Q: Can I just save my own seed from my vegetables?
A: With inbreeding vegetables like peppers, tomatoes and beans: yes. You can save seed from one plant without problems.
With outbreeding vegetables like corn, kale/cabbage/cauliflower/broccoli, melons, squash, and others… it gets tougher. You need a minimum number (usually 25) of plants – all of the same variety, without any other types in your garden – or else you’re likely to lose your cultivar and get a strange kale/cabbage cross or a funny-looking cucumber.
Look up Seed to Seed for more details on seed-saving than you’ll ever need.
Q: How can I grow a good tomato?
A: HA HA HA!!! Just quit now!
Tomatoes aren’t the best prepper crop and they’re notoriously touchy. If you have the right climate, it’s easy. If not, you’re hosed.
My tip: grow smaller tomatoes like cherry tomatoes if you have a tough time with this picky crop. More here.
Q: What will kill stinkbugs?
A: We posted 5 ways here – check it out.
Q: Are there any fast-growing nut trees?
A: Yes! Though nut trees have a reputation for being slow-growers, Chestnuts are remarkably precocious and can bear in three years… from seed! More on chestnuts and fast-growing fruit trees here.
Q: Have you ever heard of composting with worms?
A: Yep. Vermicomposting is a great way to dispose of food scraps and get some serious fertilizing power in the process. I’ve kept worms for almost a decade and have always enjoyed their wiggly goodness. For a look at how to build your own bin, plus a video of a guy with a seriously cool system, check this post out.
Q: How can I grow a garden in my neighborhood and get away with it?
A: I was asked this question just the other night at a gardening talk I was giving.
I told the gal to MOVE AWAY from her restricted community.
If you can’t do that, hide your gardening in plain sight by bringing out your inner landscape designer.
Q: Should I buy dirt or work with what I have?
A: Unless you’re gardening in the wreckage of a radioactive city, it’s usually better to improve the soil you already have. Compost is your friend, as are micronutrients and amendments like rock dust, seaweed, etc. Soil and even compost from off-site is usually contaminated with exciting new weeds and may contain heavy metals, pesticides and other junk. Even cow manure can kill your garden for years, thanks to long-term herbicides like Dow AgroSciences’ horrifying Grazon.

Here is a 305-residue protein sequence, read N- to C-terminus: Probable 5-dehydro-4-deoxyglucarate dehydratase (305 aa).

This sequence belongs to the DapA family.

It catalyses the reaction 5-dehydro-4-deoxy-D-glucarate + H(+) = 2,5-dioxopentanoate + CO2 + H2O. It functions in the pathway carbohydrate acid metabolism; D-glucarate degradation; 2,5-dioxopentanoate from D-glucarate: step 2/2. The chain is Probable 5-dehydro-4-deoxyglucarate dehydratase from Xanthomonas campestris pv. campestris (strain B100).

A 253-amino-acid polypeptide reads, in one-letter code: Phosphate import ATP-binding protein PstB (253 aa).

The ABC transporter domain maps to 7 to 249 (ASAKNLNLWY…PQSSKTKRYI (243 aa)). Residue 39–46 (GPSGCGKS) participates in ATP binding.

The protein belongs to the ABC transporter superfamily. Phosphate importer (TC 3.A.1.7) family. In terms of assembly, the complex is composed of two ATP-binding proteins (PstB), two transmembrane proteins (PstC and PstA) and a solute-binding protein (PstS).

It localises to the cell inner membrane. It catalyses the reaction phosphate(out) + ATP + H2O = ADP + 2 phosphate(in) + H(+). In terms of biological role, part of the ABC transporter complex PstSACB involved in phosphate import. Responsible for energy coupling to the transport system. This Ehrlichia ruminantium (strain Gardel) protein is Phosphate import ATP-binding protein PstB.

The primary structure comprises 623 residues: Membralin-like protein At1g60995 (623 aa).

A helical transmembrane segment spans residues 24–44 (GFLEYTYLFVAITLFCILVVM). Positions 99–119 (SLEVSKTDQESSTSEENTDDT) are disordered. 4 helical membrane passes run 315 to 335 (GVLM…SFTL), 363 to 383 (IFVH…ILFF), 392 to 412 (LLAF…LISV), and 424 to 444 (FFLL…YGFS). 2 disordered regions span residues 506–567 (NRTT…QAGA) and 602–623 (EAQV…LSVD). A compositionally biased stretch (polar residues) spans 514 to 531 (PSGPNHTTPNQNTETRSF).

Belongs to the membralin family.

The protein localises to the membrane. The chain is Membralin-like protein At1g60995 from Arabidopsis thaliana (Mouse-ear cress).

Double-dig in some good homemade compost and avoid putting your garden in danger.
Q: What’s the best way to irrigate?
A: My favorite way is to not irrigate at all; however, that’s not always an option. I’ve tried drip hoses (hate them), hand-watering (not so bad, but only good for a small space), burying wood (see hugelkultur above) and using overhead watering. My favorite is hand watering, but sometimes that’s just too time consuming so I go with overhead sprinklers instead. Sprinkler stands that can be attached to a hose work nicely.
Q: I want greens all summer but it gets too hot – help!
A: I know what you mean. We lose our lettuce/spinach/rocket/kale/mustard beds at the beginning of May here in Florida. After that point, I like tropical and hot weather greens such as Malabar spinach, Okinawa spinach, longevity spinach (why is everything called spinach???), chaya, amaranth and Bidens alba. The last member of that list is a wild green – chances are you have something similarly edible growing wild in your neck of the woods.
Q: How do you keep squirrels from eating all your fruit?
A: Oh shoot, I’m out of time… gotta run…
Actually, my answer to this: plant more fruit trees. Plant many more trees. Plant shrubs. Leave rock and stick piles in your yard. Foster an environment that makes space for predators, and by all means QUIT killing snakes!
Also – in the case of TEOTWAWKI, squirrels might be a good thing to have around. Let them fatten up now.
Got any other gardening questions? Send ‘em our way!
More Prepper Tips You Might Like

Thanks to: http://theprepperproject.com
Back to top Go down
View user profile
 
14 Tough Gardening Questions Answered!
View previous topic View next topic Back to top 
Page 1 of 1
 Similar topics
-
» Questions Answered Before Anybody Asked Them
» Trudeau faces tough questions as he kicks off cross-country tour
» MCMINUTE video: Why didn't Kate McCann answer these 48 QUESTIONS? Images added
» Spudgun/Madeleine McCann. Same questions, same NON answers.
» Madeleine McCann: Unanswered Questions - Telegraph

Permissions in this forum:You cannot reply to topics in this forum
Alley's Place :: The Garden Gnome :: Growing Veges-
Jump to: